After struggling for years to conceive, Rachel and Aaron turned to a different method of creating a family: adoption. They proudly welcomed a little boy and a little girl—both with darker skin—into their forever family.
“We knew, especially in the South, that a white couple with non-white children would draw a myriad of different reactions,” Aaron explains. “There will always be the older white woman in Walmart who stared at us with sheer disgust, or the African-American mother who looked at us and just shook her head.”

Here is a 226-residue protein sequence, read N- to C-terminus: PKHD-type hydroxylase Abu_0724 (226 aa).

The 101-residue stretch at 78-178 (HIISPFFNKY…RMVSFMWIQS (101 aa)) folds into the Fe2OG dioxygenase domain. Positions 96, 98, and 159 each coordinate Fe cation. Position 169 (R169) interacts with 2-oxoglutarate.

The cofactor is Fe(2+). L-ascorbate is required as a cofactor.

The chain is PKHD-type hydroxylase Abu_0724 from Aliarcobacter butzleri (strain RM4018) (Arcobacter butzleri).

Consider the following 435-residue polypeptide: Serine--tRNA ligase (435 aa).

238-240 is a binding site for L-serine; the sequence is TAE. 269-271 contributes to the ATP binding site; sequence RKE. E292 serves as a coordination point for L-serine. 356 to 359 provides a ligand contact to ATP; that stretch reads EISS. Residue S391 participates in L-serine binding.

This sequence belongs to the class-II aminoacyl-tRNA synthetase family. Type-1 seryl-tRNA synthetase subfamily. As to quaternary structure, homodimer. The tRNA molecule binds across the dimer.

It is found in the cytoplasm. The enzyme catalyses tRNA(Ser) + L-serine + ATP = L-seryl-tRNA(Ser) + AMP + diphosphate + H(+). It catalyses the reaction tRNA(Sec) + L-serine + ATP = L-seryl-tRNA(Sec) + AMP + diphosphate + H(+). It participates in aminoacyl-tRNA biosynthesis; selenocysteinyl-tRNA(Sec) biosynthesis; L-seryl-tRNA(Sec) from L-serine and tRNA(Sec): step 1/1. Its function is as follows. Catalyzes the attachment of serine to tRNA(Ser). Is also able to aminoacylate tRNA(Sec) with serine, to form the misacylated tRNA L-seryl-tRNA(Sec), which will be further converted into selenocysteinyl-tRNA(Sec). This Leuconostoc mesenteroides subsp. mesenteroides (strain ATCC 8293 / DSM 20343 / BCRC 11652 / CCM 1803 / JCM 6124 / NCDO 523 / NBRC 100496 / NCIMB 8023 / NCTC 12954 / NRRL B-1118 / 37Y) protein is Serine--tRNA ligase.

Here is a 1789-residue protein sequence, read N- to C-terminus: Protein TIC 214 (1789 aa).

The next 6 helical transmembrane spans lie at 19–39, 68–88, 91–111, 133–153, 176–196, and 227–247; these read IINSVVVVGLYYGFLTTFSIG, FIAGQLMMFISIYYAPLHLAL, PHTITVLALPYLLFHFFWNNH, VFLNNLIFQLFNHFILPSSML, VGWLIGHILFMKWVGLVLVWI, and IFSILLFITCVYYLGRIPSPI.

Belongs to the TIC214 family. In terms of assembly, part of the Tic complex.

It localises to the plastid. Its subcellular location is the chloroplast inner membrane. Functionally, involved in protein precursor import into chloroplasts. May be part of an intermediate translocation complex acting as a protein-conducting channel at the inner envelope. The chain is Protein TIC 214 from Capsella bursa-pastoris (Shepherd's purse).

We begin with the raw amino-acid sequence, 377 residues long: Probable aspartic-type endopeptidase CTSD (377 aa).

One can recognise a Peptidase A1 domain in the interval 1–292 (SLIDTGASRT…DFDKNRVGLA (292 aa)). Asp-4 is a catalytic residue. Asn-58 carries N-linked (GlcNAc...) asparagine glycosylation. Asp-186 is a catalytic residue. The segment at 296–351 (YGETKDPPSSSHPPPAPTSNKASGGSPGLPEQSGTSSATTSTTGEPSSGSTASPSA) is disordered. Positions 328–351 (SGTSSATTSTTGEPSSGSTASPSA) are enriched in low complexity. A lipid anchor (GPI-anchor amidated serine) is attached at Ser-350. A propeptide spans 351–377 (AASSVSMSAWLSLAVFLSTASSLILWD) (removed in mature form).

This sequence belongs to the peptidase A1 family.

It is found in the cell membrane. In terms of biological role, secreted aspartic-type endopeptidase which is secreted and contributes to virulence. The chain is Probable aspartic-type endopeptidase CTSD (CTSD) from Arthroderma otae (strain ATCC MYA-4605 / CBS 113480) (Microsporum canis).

But love conquers all, and the couple loved everything about their little family. As missionaries serving in Honduras, the Christian couple was eager to bring more lives into their family.
A short time later, they learned about embryo adoption. It’s where embryos that have been frozen in a Christian embryo bank for a number of years—in this case 15 years—are implanted in the mother, giving embryo babies a fair chance at life.
“If Christians—or others—really believe life begins at conception, it follows that we should respond by being willing to support embryo adoption and even take part in it ourselves,” Aaron explains.
Rachel and Aaron decided it would be great to be able to break the racial stigma and have their new babies “match” their siblings rather than their white parents.